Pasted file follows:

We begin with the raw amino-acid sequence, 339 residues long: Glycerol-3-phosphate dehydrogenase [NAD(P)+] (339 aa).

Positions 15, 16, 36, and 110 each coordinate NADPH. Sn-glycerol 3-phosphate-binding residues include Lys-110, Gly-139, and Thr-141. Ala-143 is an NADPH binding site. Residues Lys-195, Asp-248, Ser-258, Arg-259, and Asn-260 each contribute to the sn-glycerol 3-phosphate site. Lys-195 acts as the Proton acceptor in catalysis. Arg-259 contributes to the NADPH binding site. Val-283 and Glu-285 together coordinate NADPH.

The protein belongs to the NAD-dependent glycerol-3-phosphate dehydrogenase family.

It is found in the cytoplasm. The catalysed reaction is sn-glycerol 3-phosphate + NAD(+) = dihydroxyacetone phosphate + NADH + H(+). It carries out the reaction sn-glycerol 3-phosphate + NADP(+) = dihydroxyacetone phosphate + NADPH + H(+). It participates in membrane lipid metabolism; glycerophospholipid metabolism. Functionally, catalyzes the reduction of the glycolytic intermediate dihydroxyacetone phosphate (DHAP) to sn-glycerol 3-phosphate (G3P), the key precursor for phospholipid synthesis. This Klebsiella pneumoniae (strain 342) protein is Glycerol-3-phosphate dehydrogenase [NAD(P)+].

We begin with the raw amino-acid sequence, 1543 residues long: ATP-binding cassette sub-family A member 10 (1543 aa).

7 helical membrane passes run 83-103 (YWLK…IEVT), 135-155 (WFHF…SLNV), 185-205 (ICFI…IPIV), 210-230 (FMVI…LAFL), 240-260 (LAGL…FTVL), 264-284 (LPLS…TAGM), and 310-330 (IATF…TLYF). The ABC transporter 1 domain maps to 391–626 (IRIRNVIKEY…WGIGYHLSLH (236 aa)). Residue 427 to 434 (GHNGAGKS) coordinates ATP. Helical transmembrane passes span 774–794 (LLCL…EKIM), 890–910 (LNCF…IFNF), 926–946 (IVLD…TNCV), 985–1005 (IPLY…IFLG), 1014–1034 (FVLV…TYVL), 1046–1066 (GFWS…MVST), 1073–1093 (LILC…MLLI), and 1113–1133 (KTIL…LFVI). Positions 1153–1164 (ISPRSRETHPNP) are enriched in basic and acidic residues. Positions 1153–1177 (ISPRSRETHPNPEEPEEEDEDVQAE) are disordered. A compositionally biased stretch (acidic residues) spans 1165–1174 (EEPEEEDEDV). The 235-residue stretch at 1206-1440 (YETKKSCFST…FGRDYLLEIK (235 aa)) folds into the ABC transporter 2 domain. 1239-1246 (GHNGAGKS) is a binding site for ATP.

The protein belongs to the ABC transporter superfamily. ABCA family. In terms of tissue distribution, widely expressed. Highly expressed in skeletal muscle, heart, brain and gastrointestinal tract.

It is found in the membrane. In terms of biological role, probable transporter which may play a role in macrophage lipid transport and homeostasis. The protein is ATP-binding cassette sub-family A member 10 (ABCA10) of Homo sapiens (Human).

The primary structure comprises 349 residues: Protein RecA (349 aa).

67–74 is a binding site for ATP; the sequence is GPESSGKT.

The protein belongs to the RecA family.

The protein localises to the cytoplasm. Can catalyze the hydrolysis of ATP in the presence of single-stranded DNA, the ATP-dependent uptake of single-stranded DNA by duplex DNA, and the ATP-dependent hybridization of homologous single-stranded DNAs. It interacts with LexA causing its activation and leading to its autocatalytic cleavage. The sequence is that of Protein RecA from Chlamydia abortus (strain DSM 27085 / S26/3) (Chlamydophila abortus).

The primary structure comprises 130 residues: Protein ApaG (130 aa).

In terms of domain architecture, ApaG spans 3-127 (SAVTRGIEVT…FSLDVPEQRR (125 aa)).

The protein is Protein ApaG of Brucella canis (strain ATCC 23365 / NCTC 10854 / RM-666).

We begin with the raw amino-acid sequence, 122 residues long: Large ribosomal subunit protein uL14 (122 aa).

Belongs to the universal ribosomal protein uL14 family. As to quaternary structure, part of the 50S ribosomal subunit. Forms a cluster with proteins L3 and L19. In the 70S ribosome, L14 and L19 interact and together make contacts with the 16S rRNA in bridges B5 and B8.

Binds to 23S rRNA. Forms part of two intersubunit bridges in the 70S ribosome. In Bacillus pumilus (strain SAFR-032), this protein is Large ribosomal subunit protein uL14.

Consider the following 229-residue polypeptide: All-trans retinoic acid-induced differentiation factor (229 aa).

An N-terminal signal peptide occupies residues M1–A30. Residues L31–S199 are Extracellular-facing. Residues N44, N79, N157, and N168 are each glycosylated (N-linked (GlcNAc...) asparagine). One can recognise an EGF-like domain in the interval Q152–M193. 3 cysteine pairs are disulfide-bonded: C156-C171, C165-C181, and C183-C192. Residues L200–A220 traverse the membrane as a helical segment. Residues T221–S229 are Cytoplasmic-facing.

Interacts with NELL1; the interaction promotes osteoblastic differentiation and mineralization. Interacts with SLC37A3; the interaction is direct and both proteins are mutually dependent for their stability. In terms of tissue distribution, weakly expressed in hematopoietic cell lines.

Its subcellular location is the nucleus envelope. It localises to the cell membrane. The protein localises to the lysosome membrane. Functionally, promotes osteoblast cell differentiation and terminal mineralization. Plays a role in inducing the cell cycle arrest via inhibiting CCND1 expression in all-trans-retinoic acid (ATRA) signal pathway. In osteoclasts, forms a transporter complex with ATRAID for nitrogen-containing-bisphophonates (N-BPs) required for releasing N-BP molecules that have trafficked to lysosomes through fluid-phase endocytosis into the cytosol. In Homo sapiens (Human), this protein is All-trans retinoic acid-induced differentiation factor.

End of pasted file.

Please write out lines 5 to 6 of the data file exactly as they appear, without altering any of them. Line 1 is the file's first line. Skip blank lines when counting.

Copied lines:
We begin with the raw amino-acid sequence, 1543 residues long: ATP-binding cassette sub-family A member 10 (1543 aa).

7 helical membrane passes run 83-103 (YWLK…IEVT), 135-155 (WFHF…SLNV), 185-205 (ICFI…IPIV), 210-230 (FMVI…LAFL), 240-260 (LAGL…FTVL), 264-284 (LPLS…TAGM), and 310-330 (IATF…TLYF). The ABC transporter 1 domain maps to 391–626 (IRIRNVIKEY…WGIGYHLSLH (236 aa)). Residue 427 to 434 (GHNGAGKS) coordinates ATP. Helical transmembrane passes span 774–794 (LLCL…EKIM), 890–910 (LNCF…IFNF), 926–946 (IVLD…TNCV), 985–1005 (IPLY…IFLG), 1014–1034 (FVLV…TYVL), 1046–1066 (GFWS…MVST), 1073–1093 (LILC…MLLI), and 1113–1133 (KTIL…LFVI). Positions 1153–1164 (ISPRSRETHPNP) are enriched in basic and acidic residues. Positions 1153–1177 (ISPRSRETHPNPEEPEEEDEDVQAE) are disordered. A compositionally biased stretch (acidic residues) spans 1165–1174 (EEPEEEDEDV). The 235-residue stretch at 1206-1440 (YETKKSCFST…FGRDYLLEIK (235 aa)) folds into the ABC transporter 2 domain. 1239-1246 (GHNGAGKS) is a binding site for ATP.